03.28.2011 1

Balanced Budget Amendment Takes Center Stage

By Rick Manning – Senate Republicans are taking the bold step to make passage of a Balanced Budget Amendment on the upcoming vote to raise the debt ceiling promising to support an increase in exchange for the Senate passage of a Balanced Budget Amendment that would effectively put the federal government on a glide path toward a balanced budget within five years of its ratification.

Senate Minority Leader Mitch McConnell challenged President Obama on the upcoming debt ceiling vote in a quote in The Hill newspaper stating, “Republicans in the Senate will not be voting to raise the debt ceiling unless we do something significant about the debt.”

The Balanced Budget Amendment that was just released late on Friday with 33 Republican sponsors with the expectation that all 47 Senators will cosponsor the constitutional amendment would do just that.

Bill Wilson, President of Americans for Limited Government praised Senate Republicans for “keeping their word and offering a bold and innovative proposal to bring the nation’s fiscal house into order.”

The proposed amendment would require that the President transmit to the Congress a balanced budget that limits government outlays to 18 percent of the nation’s Gross Domestic Product.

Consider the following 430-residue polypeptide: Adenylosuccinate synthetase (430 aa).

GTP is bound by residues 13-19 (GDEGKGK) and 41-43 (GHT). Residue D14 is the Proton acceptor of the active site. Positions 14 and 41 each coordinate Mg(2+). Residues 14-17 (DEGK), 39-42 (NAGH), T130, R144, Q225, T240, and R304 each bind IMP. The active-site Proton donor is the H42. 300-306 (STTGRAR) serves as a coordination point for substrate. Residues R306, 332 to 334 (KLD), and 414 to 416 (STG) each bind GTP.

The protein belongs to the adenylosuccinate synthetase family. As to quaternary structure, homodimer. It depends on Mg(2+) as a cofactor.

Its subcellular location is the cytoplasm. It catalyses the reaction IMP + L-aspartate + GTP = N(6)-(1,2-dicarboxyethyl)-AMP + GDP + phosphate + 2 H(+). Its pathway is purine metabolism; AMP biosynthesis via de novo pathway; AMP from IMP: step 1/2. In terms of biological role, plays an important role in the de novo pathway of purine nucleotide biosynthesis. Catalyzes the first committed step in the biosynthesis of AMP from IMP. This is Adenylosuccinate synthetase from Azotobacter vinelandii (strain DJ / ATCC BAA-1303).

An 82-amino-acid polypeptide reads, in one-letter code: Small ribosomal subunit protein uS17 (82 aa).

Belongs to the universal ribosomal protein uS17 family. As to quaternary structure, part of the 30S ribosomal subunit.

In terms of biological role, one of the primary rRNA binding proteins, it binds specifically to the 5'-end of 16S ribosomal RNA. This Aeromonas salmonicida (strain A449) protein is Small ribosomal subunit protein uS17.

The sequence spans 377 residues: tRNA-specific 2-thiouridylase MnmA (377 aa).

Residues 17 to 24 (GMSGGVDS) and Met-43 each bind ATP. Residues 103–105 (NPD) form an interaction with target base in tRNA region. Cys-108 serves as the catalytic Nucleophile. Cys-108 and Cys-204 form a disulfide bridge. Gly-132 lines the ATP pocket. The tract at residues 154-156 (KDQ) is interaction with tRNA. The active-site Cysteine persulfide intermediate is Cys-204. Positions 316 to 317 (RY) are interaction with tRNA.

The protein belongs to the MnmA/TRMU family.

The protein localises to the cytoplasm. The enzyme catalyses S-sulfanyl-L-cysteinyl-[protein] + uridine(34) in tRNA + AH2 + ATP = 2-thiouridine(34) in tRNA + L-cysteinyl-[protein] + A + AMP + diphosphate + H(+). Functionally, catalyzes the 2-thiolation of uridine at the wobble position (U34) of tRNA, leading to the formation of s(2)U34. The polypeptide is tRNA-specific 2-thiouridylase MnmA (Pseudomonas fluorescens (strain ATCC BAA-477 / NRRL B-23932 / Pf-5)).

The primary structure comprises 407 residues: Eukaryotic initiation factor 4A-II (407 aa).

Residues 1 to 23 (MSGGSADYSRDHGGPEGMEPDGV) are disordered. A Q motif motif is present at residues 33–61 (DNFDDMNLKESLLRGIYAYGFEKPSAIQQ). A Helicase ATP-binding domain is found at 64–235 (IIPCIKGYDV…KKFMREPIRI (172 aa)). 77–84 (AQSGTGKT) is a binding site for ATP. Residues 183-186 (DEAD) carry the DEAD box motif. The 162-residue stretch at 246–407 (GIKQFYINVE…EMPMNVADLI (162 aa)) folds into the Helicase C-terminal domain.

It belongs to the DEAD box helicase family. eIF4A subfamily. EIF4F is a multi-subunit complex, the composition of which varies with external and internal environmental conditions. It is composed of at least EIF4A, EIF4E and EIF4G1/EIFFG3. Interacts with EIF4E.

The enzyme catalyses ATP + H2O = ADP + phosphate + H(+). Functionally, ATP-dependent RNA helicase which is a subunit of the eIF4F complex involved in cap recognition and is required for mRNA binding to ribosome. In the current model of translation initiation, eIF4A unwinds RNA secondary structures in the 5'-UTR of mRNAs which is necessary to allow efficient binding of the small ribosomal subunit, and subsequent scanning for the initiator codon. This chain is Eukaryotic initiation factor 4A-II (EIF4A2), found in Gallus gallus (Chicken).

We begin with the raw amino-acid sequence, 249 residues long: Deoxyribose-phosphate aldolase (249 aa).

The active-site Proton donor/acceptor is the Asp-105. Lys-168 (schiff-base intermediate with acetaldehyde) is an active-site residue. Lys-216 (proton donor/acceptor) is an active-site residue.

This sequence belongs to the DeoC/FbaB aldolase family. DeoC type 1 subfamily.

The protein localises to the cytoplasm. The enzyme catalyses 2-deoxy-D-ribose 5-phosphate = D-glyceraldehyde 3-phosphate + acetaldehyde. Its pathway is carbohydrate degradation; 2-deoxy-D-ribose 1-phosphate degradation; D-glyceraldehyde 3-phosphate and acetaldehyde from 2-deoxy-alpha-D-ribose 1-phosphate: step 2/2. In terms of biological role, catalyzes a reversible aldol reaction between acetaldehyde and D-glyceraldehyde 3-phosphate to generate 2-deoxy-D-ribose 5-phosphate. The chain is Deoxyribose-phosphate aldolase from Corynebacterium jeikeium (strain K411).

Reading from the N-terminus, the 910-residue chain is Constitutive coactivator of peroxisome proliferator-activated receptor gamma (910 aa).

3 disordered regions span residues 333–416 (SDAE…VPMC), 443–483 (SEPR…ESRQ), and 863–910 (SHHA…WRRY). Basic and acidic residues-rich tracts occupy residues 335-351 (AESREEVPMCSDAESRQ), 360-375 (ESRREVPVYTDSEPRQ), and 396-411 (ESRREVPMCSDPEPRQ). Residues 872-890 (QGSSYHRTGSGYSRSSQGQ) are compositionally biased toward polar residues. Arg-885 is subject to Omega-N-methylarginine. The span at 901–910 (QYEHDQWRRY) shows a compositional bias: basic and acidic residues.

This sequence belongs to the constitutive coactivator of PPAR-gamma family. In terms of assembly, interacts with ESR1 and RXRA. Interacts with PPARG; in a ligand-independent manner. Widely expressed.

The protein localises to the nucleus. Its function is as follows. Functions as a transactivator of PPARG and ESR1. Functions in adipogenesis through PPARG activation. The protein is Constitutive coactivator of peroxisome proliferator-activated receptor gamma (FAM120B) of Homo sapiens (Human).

Congress would be required to pass a balanced budget unless a specific deficit is approved by a 2/3 vote of both houses of Congress with an exception in the event that there is a declared war, only a simple majority is required.

The amendment would also require a supermajority 3/5 vote in both houses to increase taxes, as well as a 3/5 vote to raise the debt ceiling in the future.

Calling the proposal “by far the best balanced budget proposal that has ever been offered,” Wilson said, “the provision to reduce the share of government to 18 percent of GDP is a huge first step.”

The Balanced Budget Amendment is being offered as Congress grapples with funding the government in the face of a $1.65 trillion annual deficit and an overall national debt that is projected to grow larger than the entire annual Gross Domestic Product of the U.S. before the end of 2011.

Passage of the Balanced Budget Amendment through Congress would require 67 votes in the Senate and 267 votes in the House of Representatives, at which point 37 states would have to ratify the amendment for it to become law. The President cannot veto a constitutional amendment.

Rick Manning is the Director of Communications for Americans for Limited Government.

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